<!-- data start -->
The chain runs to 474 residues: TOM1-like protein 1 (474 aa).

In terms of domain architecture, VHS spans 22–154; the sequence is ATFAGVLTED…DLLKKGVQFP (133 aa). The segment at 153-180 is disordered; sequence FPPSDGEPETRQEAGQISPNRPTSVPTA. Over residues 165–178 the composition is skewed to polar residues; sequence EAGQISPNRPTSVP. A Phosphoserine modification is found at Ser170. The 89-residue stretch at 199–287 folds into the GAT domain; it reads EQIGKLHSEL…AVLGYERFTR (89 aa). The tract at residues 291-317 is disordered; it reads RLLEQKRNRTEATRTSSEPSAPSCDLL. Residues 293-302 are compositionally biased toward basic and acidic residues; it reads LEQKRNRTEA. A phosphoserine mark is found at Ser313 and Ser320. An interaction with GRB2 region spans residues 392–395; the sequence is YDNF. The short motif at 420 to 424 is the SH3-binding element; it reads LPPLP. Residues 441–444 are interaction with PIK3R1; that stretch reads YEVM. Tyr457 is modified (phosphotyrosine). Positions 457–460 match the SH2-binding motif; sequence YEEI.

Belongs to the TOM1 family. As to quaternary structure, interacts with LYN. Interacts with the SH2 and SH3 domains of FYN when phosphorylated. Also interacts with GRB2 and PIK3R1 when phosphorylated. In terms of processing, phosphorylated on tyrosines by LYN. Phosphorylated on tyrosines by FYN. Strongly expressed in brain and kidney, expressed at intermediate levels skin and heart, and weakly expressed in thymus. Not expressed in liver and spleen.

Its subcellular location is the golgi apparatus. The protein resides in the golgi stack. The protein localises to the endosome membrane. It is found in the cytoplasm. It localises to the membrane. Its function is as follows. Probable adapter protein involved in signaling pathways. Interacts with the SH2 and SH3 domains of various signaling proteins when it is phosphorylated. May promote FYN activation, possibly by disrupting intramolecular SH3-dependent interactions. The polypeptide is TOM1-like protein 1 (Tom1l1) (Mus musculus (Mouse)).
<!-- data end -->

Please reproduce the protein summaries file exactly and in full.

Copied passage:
The chain runs to 474 residues: TOM1-like protein 1 (474 aa).

In terms of domain architecture, VHS spans 22–154; the sequence is ATFAGVLTED…DLLKKGVQFP (133 aa). The segment at 153-180 is disordered; sequence FPPSDGEPETRQEAGQISPNRPTSVPTA. Over residues 165–178 the composition is skewed to polar residues; sequence EAGQISPNRPTSVP. A Phosphoserine modification is found at Ser170. The 89-residue stretch at 199–287 folds into the GAT domain; it reads EQIGKLHSEL…AVLGYERFTR (89 aa). The tract at residues 291-317 is disordered; it reads RLLEQKRNRTEATRTSSEPSAPSCDLL. Residues 293-302 are compositionally biased toward basic and acidic residues; it reads LEQKRNRTEA. A phosphoserine mark is found at Ser313 and Ser320. An interaction with GRB2 region spans residues 392–395; the sequence is YDNF. The short motif at 420 to 424 is the SH3-binding element; it reads LPPLP. Residues 441–444 are interaction with PIK3R1; that stretch reads YEVM. Tyr457 is modified (phosphotyrosine). Positions 457–460 match the SH2-binding motif; sequence YEEI.

Belongs to the TOM1 family. As to quaternary structure, interacts with LYN. Interacts with the SH2 and SH3 domains of FYN when phosphorylated. Also interacts with GRB2 and PIK3R1 when phosphorylated. In terms of processing, phosphorylated on tyrosines by LYN. Phosphorylated on tyrosines by FYN. Strongly expressed in brain and kidney, expressed at intermediate levels skin and heart, and weakly expressed in thymus. Not expressed in liver and spleen.

Its subcellular location is the golgi apparatus. The protein resides in the golgi stack. The protein localises to the endosome membrane. It is found in the cytoplasm. It localises to the membrane. Its function is as follows. Probable adapter protein involved in signaling pathways. Interacts with the SH2 and SH3 domains of various signaling proteins when it is phosphorylated. May promote FYN activation, possibly by disrupting intramolecular SH3-dependent interactions. The polypeptide is TOM1-like protein 1 (Tom1l1) (Mus musculus (Mouse)).